The Manila Bulletin is 117 years old today. It began as a modest four-page paper with shipping and other commercial information on February 2, 1900. It was the turn of a new century and the Philippines was entering a new and modern world after three and a half centuries of Spanish colonial rule.
The paper was set up on Carriedo St. in Manila by Carson Taylor, a teacher from Illinois, United States, who had served on the US Army during the Spanish-American War. The editor was H. G. Farris. The two were the entire staff of the publication. It became a general newspaper with five-column tabloid format in 1912, moving on to standard size with eight columns in 1918.
It was a new era in government and in national life. For newspapers, it was the start of press freedom which the Philippine press enjoys to this day. It was a freedom guaranteed by the US Constitution which has become part of our own Philippine Constitution.
The Manila Bulletin has been coming out all these years, except for four years during the Japanese Occupation in 1941-1945 when it was closed down by the Japanese armed forces and for a few weeks at the start of martial law in 1972.
The martial law years were specially difficult for all newspapers that were allowed to operate but the Manila Bulletin constantly strove to come out with news of significance during that period. The people recognized this and the Manla Bulletin gradually gained a wide following and reached the circulation which it maintains to this day as “The Nation’s Leading Newspaper.”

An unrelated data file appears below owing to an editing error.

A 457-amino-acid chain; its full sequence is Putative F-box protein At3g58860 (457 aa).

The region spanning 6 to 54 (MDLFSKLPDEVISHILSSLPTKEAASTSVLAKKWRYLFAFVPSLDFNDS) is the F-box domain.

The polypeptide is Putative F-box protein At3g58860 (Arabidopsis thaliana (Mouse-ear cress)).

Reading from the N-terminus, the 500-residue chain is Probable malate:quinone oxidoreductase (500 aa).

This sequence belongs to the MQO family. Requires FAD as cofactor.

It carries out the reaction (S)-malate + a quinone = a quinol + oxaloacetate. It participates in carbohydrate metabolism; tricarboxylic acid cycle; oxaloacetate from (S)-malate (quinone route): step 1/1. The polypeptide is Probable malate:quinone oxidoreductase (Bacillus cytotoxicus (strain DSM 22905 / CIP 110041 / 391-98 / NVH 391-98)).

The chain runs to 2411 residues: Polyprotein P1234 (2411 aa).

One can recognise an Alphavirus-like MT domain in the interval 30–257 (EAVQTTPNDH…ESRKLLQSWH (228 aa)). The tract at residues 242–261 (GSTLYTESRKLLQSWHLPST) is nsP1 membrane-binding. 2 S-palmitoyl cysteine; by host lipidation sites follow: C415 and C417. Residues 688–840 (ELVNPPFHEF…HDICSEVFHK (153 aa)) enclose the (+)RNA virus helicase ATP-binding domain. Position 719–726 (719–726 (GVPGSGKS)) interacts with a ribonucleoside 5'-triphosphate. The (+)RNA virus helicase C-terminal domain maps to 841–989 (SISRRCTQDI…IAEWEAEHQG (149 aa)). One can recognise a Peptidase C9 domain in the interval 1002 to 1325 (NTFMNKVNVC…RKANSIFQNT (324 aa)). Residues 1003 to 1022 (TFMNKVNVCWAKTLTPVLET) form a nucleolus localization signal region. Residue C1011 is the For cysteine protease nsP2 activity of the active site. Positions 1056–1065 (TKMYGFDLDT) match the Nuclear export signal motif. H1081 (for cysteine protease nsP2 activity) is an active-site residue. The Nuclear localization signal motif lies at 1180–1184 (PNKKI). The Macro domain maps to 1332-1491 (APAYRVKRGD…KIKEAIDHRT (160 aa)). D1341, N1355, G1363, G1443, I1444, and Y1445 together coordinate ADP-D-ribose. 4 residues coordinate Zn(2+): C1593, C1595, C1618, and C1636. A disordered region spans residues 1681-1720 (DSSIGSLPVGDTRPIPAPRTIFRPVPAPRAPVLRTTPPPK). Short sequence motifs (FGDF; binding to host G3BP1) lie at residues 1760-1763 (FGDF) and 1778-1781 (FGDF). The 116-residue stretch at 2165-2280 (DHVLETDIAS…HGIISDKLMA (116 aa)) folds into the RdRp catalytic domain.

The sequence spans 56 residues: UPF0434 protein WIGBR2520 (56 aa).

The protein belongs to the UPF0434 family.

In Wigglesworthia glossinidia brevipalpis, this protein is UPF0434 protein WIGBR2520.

Leading the Manila Bulletin in the early years of martial law was Swiss-Filipino Brig. Gen. Hanz Menzi. In 1962, he passed on the ownership of the publication to philanthropist-businessman Dr. Emilio T. Yap. Under his chairmanship, the Manila Bulletin moved into its own building in Intramuros, acquired its own five-story printing press, branched out with several new publications, and became a public corporation. When Dr. Yap, passed on three years ago, new Chairman Basilio C. Yap and Vice Chairman and Executive Vice President Dr. Emilio C. Yap III took over and the Manila Bulletin moved strongly into the new era of multi-platform communications. Our print edition remains a solid foundation as our On-Line and Social Media move strongly into the digital world.
The Philippine press is noted the world over for its freedom, its active coverage of events, and its readiness to engage our officials in asserting its rights and its duty to inform the public. The Manila Bulletin has been in the forefront of this great tradition.
Today the Manila Bulletin is known for its solid coverage of national, international, and local events, without any sensationalizing — just solid, accurate, and responsible reporting of the news, so that our readers will “Be Fully Informed.” At the same time, we present in our editorial pages the opinions of a variety of respected men and women to help our readers in their own assessment of national and international events, as part of their role as citizens of our republic.
On its 117th anniversary today, the Manla Bulletin reaffirms its commitment to press freedom and its ideals, to accurate and responsible reporting of the news, to the sharing of a variety of opinions, to the end that we will all remain a well-informed, responsible, striving, and thriving Filipino nation.